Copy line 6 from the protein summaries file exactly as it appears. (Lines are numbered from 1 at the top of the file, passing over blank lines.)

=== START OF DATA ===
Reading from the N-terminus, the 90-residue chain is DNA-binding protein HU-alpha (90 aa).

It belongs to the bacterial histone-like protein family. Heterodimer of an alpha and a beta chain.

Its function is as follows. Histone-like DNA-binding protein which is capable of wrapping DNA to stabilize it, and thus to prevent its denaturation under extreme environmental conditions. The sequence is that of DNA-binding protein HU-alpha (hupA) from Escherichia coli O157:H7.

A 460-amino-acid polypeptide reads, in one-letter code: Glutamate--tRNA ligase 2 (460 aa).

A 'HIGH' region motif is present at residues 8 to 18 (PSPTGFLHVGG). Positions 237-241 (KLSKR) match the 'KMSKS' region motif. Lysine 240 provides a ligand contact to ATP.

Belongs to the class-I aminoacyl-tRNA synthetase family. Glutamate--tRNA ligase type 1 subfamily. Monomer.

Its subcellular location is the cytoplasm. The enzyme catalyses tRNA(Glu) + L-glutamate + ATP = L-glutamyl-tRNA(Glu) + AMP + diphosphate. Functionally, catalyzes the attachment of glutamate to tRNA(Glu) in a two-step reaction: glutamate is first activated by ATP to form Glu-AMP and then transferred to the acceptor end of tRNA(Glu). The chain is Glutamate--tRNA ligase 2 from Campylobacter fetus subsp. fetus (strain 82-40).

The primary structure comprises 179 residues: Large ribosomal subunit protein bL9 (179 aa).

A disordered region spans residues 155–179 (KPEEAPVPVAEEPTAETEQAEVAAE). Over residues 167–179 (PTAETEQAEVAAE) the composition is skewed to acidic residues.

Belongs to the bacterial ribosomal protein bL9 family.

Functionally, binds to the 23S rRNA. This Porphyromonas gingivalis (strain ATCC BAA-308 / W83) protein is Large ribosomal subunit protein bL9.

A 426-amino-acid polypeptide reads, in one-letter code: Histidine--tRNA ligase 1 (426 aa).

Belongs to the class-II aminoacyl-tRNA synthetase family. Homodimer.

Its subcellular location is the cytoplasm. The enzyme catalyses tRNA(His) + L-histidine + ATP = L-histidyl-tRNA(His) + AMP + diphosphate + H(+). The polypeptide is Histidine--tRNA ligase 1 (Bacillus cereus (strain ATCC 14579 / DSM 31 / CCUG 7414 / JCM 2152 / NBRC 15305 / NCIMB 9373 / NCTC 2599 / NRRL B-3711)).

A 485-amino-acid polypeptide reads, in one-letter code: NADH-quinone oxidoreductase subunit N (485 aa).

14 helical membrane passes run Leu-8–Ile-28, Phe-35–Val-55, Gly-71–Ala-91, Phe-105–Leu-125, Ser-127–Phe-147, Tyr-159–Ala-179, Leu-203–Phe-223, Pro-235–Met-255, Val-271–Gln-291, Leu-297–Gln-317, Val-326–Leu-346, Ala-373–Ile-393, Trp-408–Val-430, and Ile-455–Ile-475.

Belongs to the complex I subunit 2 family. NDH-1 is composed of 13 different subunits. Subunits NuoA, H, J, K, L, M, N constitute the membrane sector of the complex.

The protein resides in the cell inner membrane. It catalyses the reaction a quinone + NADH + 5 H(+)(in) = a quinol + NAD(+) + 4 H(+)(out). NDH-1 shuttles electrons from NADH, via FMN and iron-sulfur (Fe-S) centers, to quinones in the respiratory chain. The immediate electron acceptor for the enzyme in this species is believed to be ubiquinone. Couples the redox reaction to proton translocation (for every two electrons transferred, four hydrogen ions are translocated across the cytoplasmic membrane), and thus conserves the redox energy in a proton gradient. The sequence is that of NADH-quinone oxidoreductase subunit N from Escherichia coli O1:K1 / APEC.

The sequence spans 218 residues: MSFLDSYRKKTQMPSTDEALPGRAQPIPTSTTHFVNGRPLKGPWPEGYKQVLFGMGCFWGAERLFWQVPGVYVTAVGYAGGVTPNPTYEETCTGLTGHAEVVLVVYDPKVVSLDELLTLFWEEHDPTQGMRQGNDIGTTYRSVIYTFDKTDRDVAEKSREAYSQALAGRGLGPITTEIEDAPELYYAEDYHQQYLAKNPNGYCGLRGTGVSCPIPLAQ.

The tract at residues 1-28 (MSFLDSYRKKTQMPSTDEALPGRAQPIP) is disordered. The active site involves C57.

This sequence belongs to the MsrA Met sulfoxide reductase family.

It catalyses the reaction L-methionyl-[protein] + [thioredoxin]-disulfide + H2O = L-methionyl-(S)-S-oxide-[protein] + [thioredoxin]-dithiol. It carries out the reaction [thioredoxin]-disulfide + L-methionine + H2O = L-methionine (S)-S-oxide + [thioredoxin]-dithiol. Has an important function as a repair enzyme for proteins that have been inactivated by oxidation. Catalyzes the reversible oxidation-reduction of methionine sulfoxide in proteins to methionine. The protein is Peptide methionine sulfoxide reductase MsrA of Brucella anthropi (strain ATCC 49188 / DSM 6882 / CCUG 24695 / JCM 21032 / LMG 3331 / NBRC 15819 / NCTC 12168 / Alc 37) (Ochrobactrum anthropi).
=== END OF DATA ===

Belongs to the class-I aminoacyl-tRNA synthetase family. Glutamate--tRNA ligase type 1 subfamily. Monomer.